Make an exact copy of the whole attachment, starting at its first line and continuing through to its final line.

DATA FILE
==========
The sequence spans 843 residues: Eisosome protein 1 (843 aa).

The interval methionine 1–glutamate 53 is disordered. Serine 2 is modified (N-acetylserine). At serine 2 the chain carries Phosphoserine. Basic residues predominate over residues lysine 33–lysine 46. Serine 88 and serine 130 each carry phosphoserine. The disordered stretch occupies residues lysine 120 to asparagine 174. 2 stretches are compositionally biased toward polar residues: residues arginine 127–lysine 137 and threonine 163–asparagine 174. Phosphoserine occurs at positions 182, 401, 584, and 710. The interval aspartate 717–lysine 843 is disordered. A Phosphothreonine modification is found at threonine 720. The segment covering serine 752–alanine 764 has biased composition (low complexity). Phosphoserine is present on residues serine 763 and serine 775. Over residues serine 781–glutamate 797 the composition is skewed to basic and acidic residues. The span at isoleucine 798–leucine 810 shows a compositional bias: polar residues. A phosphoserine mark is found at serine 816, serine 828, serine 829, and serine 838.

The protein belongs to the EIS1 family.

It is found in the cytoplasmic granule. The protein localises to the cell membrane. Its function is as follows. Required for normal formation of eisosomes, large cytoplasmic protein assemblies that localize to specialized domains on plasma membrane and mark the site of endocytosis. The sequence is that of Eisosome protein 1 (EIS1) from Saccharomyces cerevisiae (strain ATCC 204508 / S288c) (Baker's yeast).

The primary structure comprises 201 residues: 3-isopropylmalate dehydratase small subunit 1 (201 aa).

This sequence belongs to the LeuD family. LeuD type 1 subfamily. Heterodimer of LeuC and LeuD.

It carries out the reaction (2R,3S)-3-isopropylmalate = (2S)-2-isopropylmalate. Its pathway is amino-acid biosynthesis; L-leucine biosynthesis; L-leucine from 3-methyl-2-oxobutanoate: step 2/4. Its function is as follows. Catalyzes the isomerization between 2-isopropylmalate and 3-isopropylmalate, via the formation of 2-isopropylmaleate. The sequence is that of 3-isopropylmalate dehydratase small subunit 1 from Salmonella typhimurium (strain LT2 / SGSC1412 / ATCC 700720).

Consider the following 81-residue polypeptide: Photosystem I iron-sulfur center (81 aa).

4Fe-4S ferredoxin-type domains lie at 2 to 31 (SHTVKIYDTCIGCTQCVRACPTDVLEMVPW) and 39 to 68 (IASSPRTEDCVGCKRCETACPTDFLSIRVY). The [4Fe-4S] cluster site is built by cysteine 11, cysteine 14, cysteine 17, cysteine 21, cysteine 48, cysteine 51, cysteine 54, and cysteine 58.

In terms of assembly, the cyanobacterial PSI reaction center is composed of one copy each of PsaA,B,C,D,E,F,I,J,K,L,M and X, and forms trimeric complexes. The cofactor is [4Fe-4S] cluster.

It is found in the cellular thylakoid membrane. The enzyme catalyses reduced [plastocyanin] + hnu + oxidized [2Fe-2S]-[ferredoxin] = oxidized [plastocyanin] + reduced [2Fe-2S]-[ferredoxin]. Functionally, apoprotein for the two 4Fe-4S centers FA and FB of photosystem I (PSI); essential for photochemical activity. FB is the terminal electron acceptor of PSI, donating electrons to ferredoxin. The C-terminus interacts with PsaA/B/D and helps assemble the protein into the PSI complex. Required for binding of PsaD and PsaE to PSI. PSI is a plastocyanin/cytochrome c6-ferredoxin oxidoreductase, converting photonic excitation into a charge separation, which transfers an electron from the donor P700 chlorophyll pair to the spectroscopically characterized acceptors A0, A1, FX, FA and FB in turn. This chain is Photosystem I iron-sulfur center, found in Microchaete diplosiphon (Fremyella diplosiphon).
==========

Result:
The sequence spans 843 residues: Eisosome protein 1 (843 aa).

The interval methionine 1–glutamate 53 is disordered. Serine 2 is modified (N-acetylserine). At serine 2 the chain carries Phosphoserine. Basic residues predominate over residues lysine 33–lysine 46. Serine 88 and serine 130 each carry phosphoserine. The disordered stretch occupies residues lysine 120 to asparagine 174. 2 stretches are compositionally biased toward polar residues: residues arginine 127–lysine 137 and threonine 163–asparagine 174. Phosphoserine occurs at positions 182, 401, 584, and 710. The interval aspartate 717–lysine 843 is disordered. A Phosphothreonine modification is found at threonine 720. The segment covering serine 752–alanine 764 has biased composition (low complexity). Phosphoserine is present on residues serine 763 and serine 775. Over residues serine 781–glutamate 797 the composition is skewed to basic and acidic residues. The span at isoleucine 798–leucine 810 shows a compositional bias: polar residues. A phosphoserine mark is found at serine 816, serine 828, serine 829, and serine 838.

The protein belongs to the EIS1 family.

It is found in the cytoplasmic granule. The protein localises to the cell membrane. Its function is as follows. Required for normal formation of eisosomes, large cytoplasmic protein assemblies that localize to specialized domains on plasma membrane and mark the site of endocytosis. The sequence is that of Eisosome protein 1 (EIS1) from Saccharomyces cerevisiae (strain ATCC 204508 / S288c) (Baker's yeast).

The primary structure comprises 201 residues: 3-isopropylmalate dehydratase small subunit 1 (201 aa).

This sequence belongs to the LeuD family. LeuD type 1 subfamily. Heterodimer of LeuC and LeuD.

It carries out the reaction (2R,3S)-3-isopropylmalate = (2S)-2-isopropylmalate. Its pathway is amino-acid biosynthesis; L-leucine biosynthesis; L-leucine from 3-methyl-2-oxobutanoate: step 2/4. Its function is as follows. Catalyzes the isomerization between 2-isopropylmalate and 3-isopropylmalate, via the formation of 2-isopropylmaleate. The sequence is that of 3-isopropylmalate dehydratase small subunit 1 from Salmonella typhimurium (strain LT2 / SGSC1412 / ATCC 700720).

Consider the following 81-residue polypeptide: Photosystem I iron-sulfur center (81 aa).

4Fe-4S ferredoxin-type domains lie at 2 to 31 (SHTVKIYDTCIGCTQCVRACPTDVLEMVPW) and 39 to 68 (IASSPRTEDCVGCKRCETACPTDFLSIRVY). The [4Fe-4S] cluster site is built by cysteine 11, cysteine 14, cysteine 17, cysteine 21, cysteine 48, cysteine 51, cysteine 54, and cysteine 58.

In terms of assembly, the cyanobacterial PSI reaction center is composed of one copy each of PsaA,B,C,D,E,F,I,J,K,L,M and X, and forms trimeric complexes. The cofactor is [4Fe-4S] cluster.

It is found in the cellular thylakoid membrane. The enzyme catalyses reduced [plastocyanin] + hnu + oxidized [2Fe-2S]-[ferredoxin] = oxidized [plastocyanin] + reduced [2Fe-2S]-[ferredoxin]. Functionally, apoprotein for the two 4Fe-4S centers FA and FB of photosystem I (PSI); essential for photochemical activity. FB is the terminal electron acceptor of PSI, donating electrons to ferredoxin. The C-terminus interacts with PsaA/B/D and helps assemble the protein into the PSI complex. Required for binding of PsaD and PsaE to PSI. PSI is a plastocyanin/cytochrome c6-ferredoxin oxidoreductase, converting photonic excitation into a charge separation, which transfers an electron from the donor P700 chlorophyll pair to the spectroscopically characterized acceptors A0, A1, FX, FA and FB in turn. This chain is Photosystem I iron-sulfur center, found in Microchaete diplosiphon (Fremyella diplosiphon).